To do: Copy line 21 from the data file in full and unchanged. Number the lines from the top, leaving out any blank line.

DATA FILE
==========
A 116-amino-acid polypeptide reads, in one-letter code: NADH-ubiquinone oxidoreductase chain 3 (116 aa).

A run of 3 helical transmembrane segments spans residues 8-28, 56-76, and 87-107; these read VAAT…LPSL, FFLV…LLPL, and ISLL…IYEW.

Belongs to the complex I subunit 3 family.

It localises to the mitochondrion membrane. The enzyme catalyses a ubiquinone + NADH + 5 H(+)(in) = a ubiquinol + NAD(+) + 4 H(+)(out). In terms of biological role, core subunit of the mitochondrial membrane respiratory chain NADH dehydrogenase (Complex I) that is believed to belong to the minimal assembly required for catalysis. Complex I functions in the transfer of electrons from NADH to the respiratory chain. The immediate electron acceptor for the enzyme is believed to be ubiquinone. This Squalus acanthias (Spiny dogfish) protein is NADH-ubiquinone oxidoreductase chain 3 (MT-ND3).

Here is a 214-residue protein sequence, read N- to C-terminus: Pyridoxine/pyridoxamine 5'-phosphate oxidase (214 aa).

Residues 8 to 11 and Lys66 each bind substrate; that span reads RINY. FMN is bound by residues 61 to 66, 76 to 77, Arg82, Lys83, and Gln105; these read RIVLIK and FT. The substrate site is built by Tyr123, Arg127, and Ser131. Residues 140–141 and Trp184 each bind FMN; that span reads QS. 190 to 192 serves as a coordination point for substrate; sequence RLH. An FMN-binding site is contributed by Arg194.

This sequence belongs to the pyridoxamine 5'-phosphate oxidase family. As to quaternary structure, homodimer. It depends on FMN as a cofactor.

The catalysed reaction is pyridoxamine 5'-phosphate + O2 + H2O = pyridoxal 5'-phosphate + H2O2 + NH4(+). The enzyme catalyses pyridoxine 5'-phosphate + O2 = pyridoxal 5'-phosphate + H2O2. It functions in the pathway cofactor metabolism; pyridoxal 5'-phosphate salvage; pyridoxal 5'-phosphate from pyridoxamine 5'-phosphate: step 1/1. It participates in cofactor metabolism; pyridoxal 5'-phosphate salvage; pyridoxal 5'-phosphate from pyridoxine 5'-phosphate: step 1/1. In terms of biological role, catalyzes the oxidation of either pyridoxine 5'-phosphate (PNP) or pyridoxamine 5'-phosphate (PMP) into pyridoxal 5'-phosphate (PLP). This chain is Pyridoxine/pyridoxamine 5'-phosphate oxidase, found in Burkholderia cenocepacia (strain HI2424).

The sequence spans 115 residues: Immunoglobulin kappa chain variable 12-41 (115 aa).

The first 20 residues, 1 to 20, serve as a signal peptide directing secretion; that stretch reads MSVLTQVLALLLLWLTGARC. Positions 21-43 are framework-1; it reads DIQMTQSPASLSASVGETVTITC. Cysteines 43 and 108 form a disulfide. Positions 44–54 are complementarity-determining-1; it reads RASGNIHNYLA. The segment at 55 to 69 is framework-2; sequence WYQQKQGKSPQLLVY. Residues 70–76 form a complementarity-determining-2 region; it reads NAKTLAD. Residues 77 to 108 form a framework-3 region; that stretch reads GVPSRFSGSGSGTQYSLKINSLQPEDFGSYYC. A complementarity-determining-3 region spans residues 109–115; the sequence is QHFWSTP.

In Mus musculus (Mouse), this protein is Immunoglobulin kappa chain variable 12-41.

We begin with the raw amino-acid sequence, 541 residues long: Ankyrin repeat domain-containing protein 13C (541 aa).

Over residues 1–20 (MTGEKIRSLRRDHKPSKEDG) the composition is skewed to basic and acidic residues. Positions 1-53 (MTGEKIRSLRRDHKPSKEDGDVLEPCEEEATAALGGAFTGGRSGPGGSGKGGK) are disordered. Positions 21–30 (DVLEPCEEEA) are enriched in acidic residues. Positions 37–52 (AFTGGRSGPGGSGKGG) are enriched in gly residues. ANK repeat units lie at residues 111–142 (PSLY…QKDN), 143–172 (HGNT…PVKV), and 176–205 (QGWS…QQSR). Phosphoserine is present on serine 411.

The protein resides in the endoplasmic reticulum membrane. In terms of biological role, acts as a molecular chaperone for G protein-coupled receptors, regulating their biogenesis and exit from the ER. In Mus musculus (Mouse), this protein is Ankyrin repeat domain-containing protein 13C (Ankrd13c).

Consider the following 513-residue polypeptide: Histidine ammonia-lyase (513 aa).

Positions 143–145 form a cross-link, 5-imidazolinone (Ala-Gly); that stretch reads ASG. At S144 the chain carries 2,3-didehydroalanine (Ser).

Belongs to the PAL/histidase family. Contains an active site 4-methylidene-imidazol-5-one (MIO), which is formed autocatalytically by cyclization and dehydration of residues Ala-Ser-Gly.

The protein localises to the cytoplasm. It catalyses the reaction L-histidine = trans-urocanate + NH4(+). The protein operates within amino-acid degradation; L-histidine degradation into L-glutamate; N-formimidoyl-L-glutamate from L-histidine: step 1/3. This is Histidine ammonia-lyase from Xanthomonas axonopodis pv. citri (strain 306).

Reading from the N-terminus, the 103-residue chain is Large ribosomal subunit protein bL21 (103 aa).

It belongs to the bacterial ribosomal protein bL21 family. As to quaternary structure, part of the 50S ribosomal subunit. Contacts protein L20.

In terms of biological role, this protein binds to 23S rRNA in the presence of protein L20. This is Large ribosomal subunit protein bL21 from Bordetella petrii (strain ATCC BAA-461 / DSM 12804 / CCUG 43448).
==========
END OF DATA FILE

In terms of biological role, this protein binds to 23S rRNA in the presence of protein L20. This is Large ribosomal subunit protein bL21 from Bordetella petrii (strain ATCC BAA-461 / DSM 12804 / CCUG 43448).